Article Text

PDF
Thirty-day hospital readmissions among mechanically ventilated emergency department patients
  1. David B Page1,
  2. Anne M Drewry2,
  3. Enyo Ablordeppey3,
  4. Nicholas M Mohr4,
  5. Marin H Kollef1,
  6. Brian M Fuller3
  1. 1 Department of Medicine, Division of Pulmonary and Critical Care Medicine, Washington University School of Medicine, St Louis, Missouri, USA
  2. 2 Department of Anesthesiology, Division of Critical Care Medicine, Washington University School of Medicine, St Louis, Missouri, USA
  3. 3 Departments of Emergency Medicine and Anesthesiology, Division of Critical Care, Washington University School of Medicine, St Louis, Missouri, USA
  4. 4 Departments of Emergency Medicine and Anesthesiology, Division of Critical Care, Roy J and Lucille A Carver College of Medicine, University of Iowa, Iowa City, Iowa, USA
  1. Correspondence to Dr David B Page, Department of Medicine, Division of Pulmonary and Critical Care Medicine, Washington University School of Medicine, St Louis, MO 63110, USA; davidbrianpage{at}gmail.com

Abstract

Background Unplanned 30-day readmissions have a negative impact on patients and healthcare systems. Mechanically ventilated ED patients are at high risk for complications, but factors associated with readmission are unknown.

Objective (1) Determine the rate of 30-day hospital readmission for ED patients receiving mechanical ventilation. (2) Identify associations between ED-based risk factors and readmission.

Design Retrospective cohort study.

Setting Tertiary-care, academic medical centre.

Patients Adult ED patients receiving mechanical ventilation.

Measurements Baseline demographics, comorbid conditions, illness severity and treatment variables were collected, as were clinical outcomes occurring during the index hospitalisation. The primary outcome was 30-day hospital readmission rate. Multivariable logistic regression was used to evaluate factors associated with the primary outcome.

Results A total of 1262 patients were studied. The primary outcome occurred in 287 (22.7%) patients. There was no association between care in the ED and readmission. During the index hospitalisation, readmitted patients had shorter ventilator, hospital and intensive care unit duration (P<0.05 for all). The primary outcome was associated with African-American race (adjusted OR 1.34 (95% CI 1.02 to 1.78)), chronic obstructive pulmonary disease (adjusted OR 1.52 (95% CI 1.12 to 2.06)), diabetes mellitus (adjusted OR 1.34 (95% CI 1.02 to 1.78)) and higher illness severity (adjusted OR 1.03 (95% CI 1.01 to 1.05)).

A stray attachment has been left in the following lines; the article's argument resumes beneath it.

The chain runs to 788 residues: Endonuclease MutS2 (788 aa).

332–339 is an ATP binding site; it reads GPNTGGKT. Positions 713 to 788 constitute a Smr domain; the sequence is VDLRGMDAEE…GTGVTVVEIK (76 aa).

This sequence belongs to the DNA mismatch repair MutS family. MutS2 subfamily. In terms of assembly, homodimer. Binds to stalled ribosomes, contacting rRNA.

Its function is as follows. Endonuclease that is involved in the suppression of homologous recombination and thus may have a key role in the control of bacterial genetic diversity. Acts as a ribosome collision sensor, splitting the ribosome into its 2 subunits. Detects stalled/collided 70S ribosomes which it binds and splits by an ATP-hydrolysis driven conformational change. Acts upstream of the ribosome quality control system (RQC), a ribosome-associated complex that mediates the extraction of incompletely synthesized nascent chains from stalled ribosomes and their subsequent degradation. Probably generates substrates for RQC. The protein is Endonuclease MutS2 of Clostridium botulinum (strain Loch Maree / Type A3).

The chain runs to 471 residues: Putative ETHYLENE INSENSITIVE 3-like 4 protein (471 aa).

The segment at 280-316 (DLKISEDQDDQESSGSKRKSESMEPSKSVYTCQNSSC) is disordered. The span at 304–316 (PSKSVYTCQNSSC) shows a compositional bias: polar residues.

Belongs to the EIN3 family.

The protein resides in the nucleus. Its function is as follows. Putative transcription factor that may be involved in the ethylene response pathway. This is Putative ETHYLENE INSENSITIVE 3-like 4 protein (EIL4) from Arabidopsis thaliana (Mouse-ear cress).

Conclusions Almost one in four mechanically ventilated ED patients are readmitted within 30 days, and readmission is associated with patient-level and institutional-level factors. Strategies must be developed to identify, treat and coordinate care for the most at-risk patients.

  • Readmission
  • Mechanical Ventilation
  • Emergency Department

Statistics from Altmetric.com

Footnotes

  • Contributors DBP, BMF: conception and study design, acquisition of data, analysis and interpretation of data, drafting and revising the manuscript. MHK: conception and study design, interpretation of data, revising the manuscript. AMD, EA, NMM: acquisition of data, analysis and interpretation of data, revising the manuscript. All authors approved the final version of the manuscript.

  • Funding BMF and AMD were funded by the KL2 Career Development Award, and this research was supported by the Washington University Institute of Clinical and Translational Sciences (Grants UL1 TR000448 and KL2 TR000450) from the National Center for Advancing Translational Sciences (NCATS). BMF was also funded by the Foundation for Barnes-Jewish Hospital Clinical and Translational Sciences Research Program (Grant No 8041-88). AMD was also funded by the Foundation for Anesthesia Education and Research. EA was supported by the Washington University School of Medicine Faculty Scholars grant and the Foundation for Barnes-Jewish Hospital. NMM was supported by grant funds from the Health Resources and Services Administration. MHK was supported by the Barnes-Jewish Hospital Foundation. Funders played no role in the design and conduct of the study, nor the collection, management, analysis and interpretation of the data, nor the preparation, review or approval of the manuscript.

  • Competing interests None declared.

  • Ethics approval Washington University in St Louis IRB.

  • Provenance and peer review Not commissioned; externally peer reviewed.

Request Permissions

If you wish to reuse any or all of this article please use the link below which will take you to the Copyright Clearance Center’s RightsLink service. You will be able to get a quick price and instant permission to reuse the content in many different ways.